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Obesity in Pets

Can you tell whether your pet is cutely round and tubby or could there be a possibility that they are obese? Read on to find out, and if positively obese, how you can help!

Pet Obesity is defined as excess fat in your pet’s body, enough to impair their health, welfare, and quality of life. Round and tubby are often considered cute, however, as a responsible pet owner, you should be able to tell the difference between a ‘healthy dog’ or an ‘obese dog’! So, how do you know?

  • You should be able to see and feel the outline of your dog’s ribs without excess fat covering them.
  • You should be able to see and feel your dog’s waist and it should be clearly visible when viewed from above.
  • Your dog’s belly should be tucked up when viewed from the side.

Excess fat or obesity can happen to your pet for many reasons. Sometimes, it can be medical, e.g. a hormonal imbalance causing hypothyroidism. If you feel your pet has suddenly put on weight in the last few months with no activity or food change, you should immediately take your pet to the vet for a check-up and let them diagnose the cause of the weight gain. Often, obesity also sets in with age and sometimes post neutering or spaying when coupled with a lack of exercise and activity.

Most often, however, obesity happens because we ‘overfeed’ our pets. Sometimes we do this out of the lack of knowledge and sometimes out of misguided love. Have you caught yourself sneaking in that off-the-table treat or given your pet an extra treat because they’ve been giving you the melting eyes that you just can’t resist? A treat that you may consider small, e.g. an additional one buttered toast per day can amount to almost 1/3rd of the total calories required by a medium-sized dog. Thus, if you are feeding your pet 30% extra daily, excess fat is bound to find its place in your pet’s body and settle there!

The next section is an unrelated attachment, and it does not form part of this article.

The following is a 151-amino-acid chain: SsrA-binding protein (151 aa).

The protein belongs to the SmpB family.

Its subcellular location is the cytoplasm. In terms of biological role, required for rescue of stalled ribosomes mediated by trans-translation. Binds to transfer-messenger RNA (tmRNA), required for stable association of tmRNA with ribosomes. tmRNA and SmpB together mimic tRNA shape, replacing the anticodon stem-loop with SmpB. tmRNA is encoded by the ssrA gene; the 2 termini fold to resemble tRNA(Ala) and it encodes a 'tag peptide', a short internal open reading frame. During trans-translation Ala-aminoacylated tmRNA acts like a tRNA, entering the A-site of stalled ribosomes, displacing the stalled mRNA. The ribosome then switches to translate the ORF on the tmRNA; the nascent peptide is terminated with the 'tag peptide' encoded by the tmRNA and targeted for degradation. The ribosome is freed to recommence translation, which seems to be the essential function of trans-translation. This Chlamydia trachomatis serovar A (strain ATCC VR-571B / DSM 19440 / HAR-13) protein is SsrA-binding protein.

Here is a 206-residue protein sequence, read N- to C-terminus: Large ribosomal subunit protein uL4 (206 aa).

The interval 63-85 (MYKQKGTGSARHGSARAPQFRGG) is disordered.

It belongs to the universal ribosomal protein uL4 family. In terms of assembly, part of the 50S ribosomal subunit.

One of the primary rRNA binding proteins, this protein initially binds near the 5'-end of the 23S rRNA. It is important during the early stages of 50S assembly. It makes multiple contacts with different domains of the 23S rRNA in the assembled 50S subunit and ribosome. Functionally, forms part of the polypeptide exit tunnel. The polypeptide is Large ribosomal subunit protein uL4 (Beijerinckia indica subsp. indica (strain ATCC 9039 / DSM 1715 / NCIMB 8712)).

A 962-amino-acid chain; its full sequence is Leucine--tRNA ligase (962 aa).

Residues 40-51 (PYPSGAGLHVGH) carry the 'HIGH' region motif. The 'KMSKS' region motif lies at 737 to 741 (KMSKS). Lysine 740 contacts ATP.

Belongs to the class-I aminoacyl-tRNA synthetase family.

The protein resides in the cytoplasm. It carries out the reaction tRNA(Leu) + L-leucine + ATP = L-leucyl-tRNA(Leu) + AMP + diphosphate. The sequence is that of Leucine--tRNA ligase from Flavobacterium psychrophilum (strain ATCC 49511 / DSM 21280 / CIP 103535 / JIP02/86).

Why Should You Be Worried About Obesity?

Weight gain in pets leads to a lot of worrisome problems like exercise intolerance, hypertension, or increased blood pressure, heat intolerance, liver dysfunction, diabetes, arthritis, and a lowered immunity. An increased fat percentage also increases surgical and anaesthetic risk. We certainly don’t want these for pets!

So, What Can You Do?

  1. Recognise and accept that your pet is overweight or
  2. Visit the vet to find out the cause of obesity or weight gain
  3. Your vet may either prescribe medication for a medical condition causing obesity or simply a change in diet and an increase in exercise. Follow it!

While signing off, I’d like to say that fat may be cute for some, but excess fat does not make for a healthy or happy dog or cat. Ensuring your pet is at a healthy weight always is one of the best ways to guarantee a good quality life for it!

Indrakshi Banerji

Indrakshi Banerji

Jeevoka member since Sep 2019

As a senior vet at RESQ Charitable Trust, I am fulfilling my childhood dream of healing animals in distress. When my schedule permits, I try my hand at writing given my long found inspiration in James Herriot. I am obsessed with the colour purple and I enjoy hiking and baking on my rare days off. Last but definitely not the least, I am Mom to a grumpy tripod cat named Akhrot.
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